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Google's Expanding Dominance

· Google,Antitrust

Google's Expanding Dominance

In 2015, Google rebranded itself as Alphabet Inc. Alphabet has many subsidiaries, including self-driving car company Waymo and biotech lab Calico, but Google has remained its largest source of revenue by far. Therefore, in order to examine Alphabet’s growth, Google’s growth must be fully understood.

Google Ads have driven Google’s revenue growth. In the first quarter of 2018, ad revenue was up 26%. The fastest growing sources of revenue came from the Google Pixel phone, cloud offerings, and in-app purchases, which grew 36%. However, these sources only account for about 30% of Google’s revenue growth, with the rest coming from Google Ads. Google Ads controls a significant portion of the online advertisement market. In fact, along with Facebook, Google accounts for 73% of all online digital advertising as of the fourth quarter of 2017, up from 63% in the second quarter of 2015. Around 83% of all digital advertising growth comes from either Google or Facebook. The digital advertising industry grew 23% in the second quarter of 2017 to $20.8 billion in ad revenue, leading some, like Pivotal’s Brian Wieser, to believe it may be a bubble. Regardless, Google Ads is continuing to grow and shows no signs of slowing.

Google uses ads in order to make money from searches, so understanding search query growth is key to understanding Google Ads’ revenue growth. As of 2017, 74.54% of online searches were made on Google. However, this number has been shrinking since August, mainly due to the increased popularity of Baidu, a Chinese tech company and search engine. However, Baidu’s growth has not been enough to hurt Google’s sales, which are expected to grow by 24% in the second quarter of 2018. When only mobile searches are accounted for, Google controls 90% of the market. Mobile phones account for 50.3% of web traffic, up from 27.1% in 2014. For this reason, if mobile phones continue to control a larger portion of the web market, Google searches will likely see growth as well. Baidu has been less successful, being used for only 5.44% of all mobile searches. If it expands its success on mobile, it may be able to more significantly cut into Google’s market share.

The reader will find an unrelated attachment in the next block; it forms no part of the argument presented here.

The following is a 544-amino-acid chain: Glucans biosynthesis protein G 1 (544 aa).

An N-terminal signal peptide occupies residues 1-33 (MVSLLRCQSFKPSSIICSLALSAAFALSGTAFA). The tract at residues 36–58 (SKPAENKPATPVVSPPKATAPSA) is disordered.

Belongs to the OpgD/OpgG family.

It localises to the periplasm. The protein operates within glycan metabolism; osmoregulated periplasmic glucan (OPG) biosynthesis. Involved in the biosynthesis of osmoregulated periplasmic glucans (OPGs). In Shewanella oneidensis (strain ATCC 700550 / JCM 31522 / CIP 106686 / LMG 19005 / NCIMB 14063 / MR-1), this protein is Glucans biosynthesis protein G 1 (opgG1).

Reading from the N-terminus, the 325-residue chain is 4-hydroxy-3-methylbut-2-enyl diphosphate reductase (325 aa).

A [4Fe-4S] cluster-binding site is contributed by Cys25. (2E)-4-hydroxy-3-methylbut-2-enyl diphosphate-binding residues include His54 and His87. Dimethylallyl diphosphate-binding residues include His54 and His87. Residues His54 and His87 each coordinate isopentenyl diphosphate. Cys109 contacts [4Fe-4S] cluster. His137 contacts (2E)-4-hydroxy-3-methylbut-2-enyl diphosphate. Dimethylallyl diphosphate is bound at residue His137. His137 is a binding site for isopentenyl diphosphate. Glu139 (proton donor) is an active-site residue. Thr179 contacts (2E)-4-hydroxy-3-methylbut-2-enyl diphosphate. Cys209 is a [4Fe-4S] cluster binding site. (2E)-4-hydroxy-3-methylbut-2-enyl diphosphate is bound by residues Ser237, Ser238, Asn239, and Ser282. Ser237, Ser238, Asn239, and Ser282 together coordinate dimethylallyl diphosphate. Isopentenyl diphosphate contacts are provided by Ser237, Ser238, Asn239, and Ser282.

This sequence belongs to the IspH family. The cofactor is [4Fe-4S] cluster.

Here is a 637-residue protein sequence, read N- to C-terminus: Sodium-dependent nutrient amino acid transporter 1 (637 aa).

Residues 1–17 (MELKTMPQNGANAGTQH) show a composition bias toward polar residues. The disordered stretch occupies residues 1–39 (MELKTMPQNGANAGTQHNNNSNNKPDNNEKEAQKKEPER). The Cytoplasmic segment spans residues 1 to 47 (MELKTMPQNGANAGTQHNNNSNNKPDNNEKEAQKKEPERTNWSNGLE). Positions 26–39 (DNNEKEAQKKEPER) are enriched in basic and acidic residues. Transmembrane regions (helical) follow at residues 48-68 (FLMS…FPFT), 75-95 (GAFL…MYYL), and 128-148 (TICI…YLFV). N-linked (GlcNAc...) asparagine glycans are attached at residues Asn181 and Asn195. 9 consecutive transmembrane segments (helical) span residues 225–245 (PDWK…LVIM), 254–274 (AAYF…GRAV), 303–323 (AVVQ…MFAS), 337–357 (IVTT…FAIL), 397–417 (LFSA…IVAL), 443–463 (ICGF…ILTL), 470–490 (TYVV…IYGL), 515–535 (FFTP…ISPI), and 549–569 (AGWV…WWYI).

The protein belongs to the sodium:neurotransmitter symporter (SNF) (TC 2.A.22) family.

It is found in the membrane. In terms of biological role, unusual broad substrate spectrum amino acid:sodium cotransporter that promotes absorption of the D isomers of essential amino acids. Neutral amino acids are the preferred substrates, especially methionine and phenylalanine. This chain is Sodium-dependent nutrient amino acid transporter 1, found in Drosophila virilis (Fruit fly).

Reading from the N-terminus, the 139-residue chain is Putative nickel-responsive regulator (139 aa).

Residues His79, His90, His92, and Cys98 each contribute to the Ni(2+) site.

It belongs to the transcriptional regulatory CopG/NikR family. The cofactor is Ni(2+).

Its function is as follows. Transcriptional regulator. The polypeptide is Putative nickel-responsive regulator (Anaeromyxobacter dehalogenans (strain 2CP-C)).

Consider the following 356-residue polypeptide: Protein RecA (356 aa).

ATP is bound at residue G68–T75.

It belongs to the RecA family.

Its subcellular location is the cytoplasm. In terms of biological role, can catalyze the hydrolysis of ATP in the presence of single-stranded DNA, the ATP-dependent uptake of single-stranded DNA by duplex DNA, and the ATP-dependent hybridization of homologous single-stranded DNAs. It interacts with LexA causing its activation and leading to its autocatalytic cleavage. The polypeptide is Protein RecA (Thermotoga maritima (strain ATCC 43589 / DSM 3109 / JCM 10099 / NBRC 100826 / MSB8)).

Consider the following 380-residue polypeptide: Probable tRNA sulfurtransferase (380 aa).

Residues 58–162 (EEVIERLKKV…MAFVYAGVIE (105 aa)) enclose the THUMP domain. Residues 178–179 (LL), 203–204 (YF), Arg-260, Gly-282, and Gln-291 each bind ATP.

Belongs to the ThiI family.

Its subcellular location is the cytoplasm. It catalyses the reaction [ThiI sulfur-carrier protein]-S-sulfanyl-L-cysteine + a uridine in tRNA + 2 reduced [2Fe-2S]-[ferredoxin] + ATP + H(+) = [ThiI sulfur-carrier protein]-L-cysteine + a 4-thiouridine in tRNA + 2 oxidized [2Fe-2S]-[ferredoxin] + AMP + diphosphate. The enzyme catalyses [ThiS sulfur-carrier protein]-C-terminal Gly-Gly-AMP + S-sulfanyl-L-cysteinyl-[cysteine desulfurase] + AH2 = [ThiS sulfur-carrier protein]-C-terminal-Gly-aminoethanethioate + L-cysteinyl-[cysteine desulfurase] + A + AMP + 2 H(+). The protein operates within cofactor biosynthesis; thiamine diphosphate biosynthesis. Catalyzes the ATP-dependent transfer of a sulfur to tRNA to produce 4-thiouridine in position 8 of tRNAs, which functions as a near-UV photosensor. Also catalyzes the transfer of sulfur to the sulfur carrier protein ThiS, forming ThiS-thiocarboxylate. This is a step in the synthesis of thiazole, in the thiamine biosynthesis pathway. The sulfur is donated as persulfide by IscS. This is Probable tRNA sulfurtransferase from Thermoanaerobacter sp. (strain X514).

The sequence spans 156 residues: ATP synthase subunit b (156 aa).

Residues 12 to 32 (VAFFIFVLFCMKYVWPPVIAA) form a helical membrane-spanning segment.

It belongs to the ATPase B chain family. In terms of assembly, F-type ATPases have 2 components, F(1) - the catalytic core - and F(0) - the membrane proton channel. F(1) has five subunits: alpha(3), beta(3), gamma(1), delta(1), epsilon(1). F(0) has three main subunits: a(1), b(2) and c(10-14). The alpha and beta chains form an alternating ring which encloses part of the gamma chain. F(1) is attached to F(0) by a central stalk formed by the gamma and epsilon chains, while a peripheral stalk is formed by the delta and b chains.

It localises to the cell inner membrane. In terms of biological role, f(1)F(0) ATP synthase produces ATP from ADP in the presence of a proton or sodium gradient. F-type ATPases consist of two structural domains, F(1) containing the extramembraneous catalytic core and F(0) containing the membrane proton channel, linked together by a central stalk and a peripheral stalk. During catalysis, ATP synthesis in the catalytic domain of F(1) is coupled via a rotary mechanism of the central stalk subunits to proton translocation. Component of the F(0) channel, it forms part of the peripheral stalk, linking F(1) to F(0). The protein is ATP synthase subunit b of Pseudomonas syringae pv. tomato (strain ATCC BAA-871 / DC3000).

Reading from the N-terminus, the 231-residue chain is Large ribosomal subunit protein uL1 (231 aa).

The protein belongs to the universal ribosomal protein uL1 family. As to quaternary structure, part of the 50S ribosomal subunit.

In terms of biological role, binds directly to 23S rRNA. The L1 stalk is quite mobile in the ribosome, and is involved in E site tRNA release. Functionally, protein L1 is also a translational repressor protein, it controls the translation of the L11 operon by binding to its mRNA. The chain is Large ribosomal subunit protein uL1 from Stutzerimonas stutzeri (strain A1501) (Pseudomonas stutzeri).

Google will benefit from a larger percentage of search done from mobile phones.

One of the reasons for Google’s mobile success is that it has preset its search engine as default on Android devices. However, EU regulators have labeled this a manipulation and an unfair advantage over its rivals. As a result, Alphabet faced a $5 billion fine from the EU. However, Wall Street didn’t seem to care, and Alphabet’s stock actually rose slightly on the news. Compared to the aftermath of similar fines levied against Facebook, Intel, and Apple, Alphabet’s stock has remained relatively unaffected by the decision. However, it remains to be seen how the decision will affect Google’s dominance in the mobile search market.

Google's search app is pre installed on Android devices.

Despite recent fines and the rise of Baidu, Alphabet’s Google is still the dominant player in online ads and searches. It will be interesting to see how these factors affect Google's future performance.

Written by Jack Vasquez, Edited by Rachel Weissman & Alexander Fleiss

[1] Trefis. (2018, April 25). Google Ads Continue to Drive Alphabet's Top Line Growth. Retrieved from

[2] D'Onfro, J. (2017, December 20). Google and Facebook extend their lead in online ads, and that’s reason for investors to be cautious. Retrieved from

[3] Mangles, C. (2018, January 30). Search Engine Statistics 2018. Retrieved from

[4] All financial information from Yahoo Finance and the Securities and Exchange Commission

[5] Cassidy, M. (2018, July 18). Wall Street Ignores $5 Billion EU Fine Against Alphabet. Retrieved from